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The Lincoln Hall Project « College of Liberal Arts & Sciences « University of Illinois

Lincoln Hall Project

The Renovation

Preserving Our Architectural Heritage

Lincoln Hall’s prairie-influenced Italianate design and architectural nods to one of the nation’s greatest presidents have made the building a campus landmark. Architecturally, it is considered innovative and qualifies for the National Register of Historic Places. The renovation will balance necessary structural upgrades with a commitment to retain many original features that so eloquently convey wisdom and learning.

For more details about the renovation, view a PDF of “Lincoln Hall: A Gift for the Ages,” an article that appeared in the Spring 2011 issue of Illinois Alumni magazine.

The Exterior Is Restored

Lincoln Hall’s intricate exterior facade will retain its appearance. The entire exterior will be restored, including the slate roof tiles, window profiles, brick mortar, detailing, and the 30 terra cotta panels depicting quotes, portraits, and scenes from Lincoln’s life and times. On the Wright Street side of the building, the old carriage porch, which in recent years had been reduced to a loading dock, will be restored as a formal entrance to the building.

The renovated Lincoln Hall will include central air conditioning. To get the massive new air handlers into the basement without altering the building’s historic facade, the engineers had to determine how to break down the units into parts and feed them through the bay windows.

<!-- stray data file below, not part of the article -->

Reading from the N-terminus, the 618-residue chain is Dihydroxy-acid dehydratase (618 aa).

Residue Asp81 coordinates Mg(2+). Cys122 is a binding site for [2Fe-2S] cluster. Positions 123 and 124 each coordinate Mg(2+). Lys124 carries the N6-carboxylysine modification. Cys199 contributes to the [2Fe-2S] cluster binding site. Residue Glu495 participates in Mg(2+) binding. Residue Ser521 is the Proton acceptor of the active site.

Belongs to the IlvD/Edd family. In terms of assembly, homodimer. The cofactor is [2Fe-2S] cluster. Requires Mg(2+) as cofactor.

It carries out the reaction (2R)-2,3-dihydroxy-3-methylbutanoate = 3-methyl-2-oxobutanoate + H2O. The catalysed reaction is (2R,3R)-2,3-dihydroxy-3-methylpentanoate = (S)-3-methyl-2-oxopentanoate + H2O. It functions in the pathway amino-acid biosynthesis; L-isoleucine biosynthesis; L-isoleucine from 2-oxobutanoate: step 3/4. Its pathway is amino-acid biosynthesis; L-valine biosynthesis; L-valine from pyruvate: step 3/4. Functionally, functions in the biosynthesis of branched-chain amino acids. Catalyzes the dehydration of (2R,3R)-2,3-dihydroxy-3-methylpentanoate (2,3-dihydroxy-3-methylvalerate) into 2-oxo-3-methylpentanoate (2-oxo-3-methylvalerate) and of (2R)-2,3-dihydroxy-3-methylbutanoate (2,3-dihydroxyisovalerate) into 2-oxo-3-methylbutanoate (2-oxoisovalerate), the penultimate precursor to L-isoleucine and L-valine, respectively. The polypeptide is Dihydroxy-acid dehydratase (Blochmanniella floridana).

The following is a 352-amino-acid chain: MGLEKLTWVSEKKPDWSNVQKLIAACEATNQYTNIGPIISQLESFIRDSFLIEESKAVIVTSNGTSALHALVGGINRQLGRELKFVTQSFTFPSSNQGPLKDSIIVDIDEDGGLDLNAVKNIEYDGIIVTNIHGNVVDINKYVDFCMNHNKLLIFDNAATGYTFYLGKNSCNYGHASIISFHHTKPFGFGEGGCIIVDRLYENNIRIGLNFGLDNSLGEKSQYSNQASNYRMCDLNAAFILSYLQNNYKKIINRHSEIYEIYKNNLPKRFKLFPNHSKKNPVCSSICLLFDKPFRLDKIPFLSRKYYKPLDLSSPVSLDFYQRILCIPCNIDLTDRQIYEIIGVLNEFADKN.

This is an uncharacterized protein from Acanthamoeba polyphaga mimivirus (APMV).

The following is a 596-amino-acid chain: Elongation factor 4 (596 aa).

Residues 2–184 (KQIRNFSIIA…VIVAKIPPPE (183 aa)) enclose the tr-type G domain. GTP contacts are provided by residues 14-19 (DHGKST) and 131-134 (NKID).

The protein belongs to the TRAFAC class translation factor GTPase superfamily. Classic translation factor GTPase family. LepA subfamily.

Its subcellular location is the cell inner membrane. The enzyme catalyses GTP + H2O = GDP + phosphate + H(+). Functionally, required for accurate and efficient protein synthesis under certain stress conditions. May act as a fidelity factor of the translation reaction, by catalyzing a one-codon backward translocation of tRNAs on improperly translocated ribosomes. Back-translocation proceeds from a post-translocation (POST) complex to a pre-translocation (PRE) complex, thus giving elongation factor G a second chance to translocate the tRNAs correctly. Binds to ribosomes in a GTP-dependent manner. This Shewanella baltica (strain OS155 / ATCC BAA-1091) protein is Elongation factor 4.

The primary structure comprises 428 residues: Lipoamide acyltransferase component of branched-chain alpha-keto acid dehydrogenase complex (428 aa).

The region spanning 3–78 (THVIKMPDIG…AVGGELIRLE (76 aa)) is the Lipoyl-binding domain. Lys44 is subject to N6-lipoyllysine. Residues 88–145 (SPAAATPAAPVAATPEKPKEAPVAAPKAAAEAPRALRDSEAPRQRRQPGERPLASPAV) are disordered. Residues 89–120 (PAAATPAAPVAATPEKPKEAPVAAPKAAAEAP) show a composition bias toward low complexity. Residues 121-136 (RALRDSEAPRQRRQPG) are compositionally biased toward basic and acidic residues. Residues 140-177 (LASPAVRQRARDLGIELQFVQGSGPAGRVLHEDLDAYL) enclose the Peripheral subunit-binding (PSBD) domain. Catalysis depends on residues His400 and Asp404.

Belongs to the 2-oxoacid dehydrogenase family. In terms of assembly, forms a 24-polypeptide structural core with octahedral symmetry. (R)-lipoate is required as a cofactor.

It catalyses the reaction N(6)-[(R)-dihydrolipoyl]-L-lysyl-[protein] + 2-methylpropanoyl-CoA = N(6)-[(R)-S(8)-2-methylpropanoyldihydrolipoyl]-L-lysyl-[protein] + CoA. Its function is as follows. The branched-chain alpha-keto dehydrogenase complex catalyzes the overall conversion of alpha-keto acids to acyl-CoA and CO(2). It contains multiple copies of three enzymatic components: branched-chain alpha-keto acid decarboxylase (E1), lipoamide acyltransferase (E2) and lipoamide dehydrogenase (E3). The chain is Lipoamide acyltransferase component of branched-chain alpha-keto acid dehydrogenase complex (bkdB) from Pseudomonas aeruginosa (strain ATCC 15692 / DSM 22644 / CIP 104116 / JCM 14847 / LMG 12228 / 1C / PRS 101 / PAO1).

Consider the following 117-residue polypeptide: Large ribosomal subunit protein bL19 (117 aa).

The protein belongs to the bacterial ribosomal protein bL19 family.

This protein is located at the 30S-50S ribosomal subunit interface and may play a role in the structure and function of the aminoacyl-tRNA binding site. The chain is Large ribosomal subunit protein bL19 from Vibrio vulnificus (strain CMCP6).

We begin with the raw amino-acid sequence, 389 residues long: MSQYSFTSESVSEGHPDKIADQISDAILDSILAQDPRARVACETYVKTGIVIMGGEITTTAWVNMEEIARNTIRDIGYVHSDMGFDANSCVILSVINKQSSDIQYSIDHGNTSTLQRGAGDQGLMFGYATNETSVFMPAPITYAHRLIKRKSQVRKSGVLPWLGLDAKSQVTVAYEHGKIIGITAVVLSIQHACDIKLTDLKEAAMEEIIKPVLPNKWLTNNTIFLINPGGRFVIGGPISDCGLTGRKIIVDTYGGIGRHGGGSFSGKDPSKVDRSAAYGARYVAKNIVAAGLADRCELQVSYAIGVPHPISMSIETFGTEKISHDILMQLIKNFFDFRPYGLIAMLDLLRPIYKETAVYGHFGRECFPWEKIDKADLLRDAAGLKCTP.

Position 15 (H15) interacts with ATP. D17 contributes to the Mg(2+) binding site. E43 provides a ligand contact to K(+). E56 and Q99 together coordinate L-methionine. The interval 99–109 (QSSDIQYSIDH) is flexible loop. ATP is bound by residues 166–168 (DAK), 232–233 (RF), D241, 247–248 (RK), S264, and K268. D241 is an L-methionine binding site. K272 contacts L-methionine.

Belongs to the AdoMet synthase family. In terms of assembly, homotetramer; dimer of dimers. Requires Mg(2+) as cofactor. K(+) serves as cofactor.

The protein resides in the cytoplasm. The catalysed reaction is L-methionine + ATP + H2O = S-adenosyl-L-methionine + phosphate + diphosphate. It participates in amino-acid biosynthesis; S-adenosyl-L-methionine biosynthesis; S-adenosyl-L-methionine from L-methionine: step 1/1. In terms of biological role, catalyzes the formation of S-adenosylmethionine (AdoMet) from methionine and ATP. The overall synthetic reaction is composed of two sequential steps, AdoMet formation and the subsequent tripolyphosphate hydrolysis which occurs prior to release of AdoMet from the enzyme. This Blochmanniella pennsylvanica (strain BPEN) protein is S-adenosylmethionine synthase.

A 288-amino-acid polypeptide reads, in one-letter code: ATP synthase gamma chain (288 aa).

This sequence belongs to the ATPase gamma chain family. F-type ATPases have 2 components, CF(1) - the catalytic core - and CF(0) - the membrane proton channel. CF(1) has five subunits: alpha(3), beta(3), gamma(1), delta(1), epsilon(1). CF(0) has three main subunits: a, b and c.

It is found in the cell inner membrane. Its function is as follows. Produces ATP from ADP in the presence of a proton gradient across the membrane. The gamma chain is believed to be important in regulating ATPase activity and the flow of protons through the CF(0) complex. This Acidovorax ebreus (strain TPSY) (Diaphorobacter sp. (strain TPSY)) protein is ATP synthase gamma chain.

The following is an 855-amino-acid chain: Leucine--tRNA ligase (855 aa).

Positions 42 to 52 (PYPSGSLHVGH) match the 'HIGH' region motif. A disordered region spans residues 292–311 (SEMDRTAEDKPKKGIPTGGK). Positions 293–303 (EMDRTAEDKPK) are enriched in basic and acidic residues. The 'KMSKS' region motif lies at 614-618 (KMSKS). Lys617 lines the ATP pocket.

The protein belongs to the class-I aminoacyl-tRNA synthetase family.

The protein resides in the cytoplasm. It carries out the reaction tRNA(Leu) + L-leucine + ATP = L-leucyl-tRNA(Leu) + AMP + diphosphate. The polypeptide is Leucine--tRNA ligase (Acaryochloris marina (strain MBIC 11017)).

The Theater

The Lincoln Hall Theater will be returned to its original grandeur, including the historic colors. Old seats will be replaced, but the original, decorative cast iron ends will be preserved, as will the tablets and frescoes.

Photo of the restoration of the theatre's grandeur in process.

The walls and ceiling, with their neoclassical medallions and panels, will be restored to their original appearance, and a new stage curtain will be added. Stage equipment will be upgraded, and a new control room will provide modern sound and projector systems.

Did You Know?

In the early 1950s, Lincoln Hall became the first building on campus with wheelchair-accessible ramps. The U of I has long been a leader in accessibility for the disabled, and thus Lincoln Hall is likely to have been among the first accessible public university buildings in the country.

The Historic First Floor

The historic first floor will be preserved even as classrooms are enlarged and outfitted with new technology.

Photo of Lincoln Hall Entrance.

Some 5,000 feet of original white oak paneling, baseboard, door casings, and trim will be refinished. Inside the main entrance off the Quad, the characteristic barrel-vault ceiling, Gettysburg Address tablet, and marble floors and pillars will be restored. The bust of Lincoln will again overlook the foyer.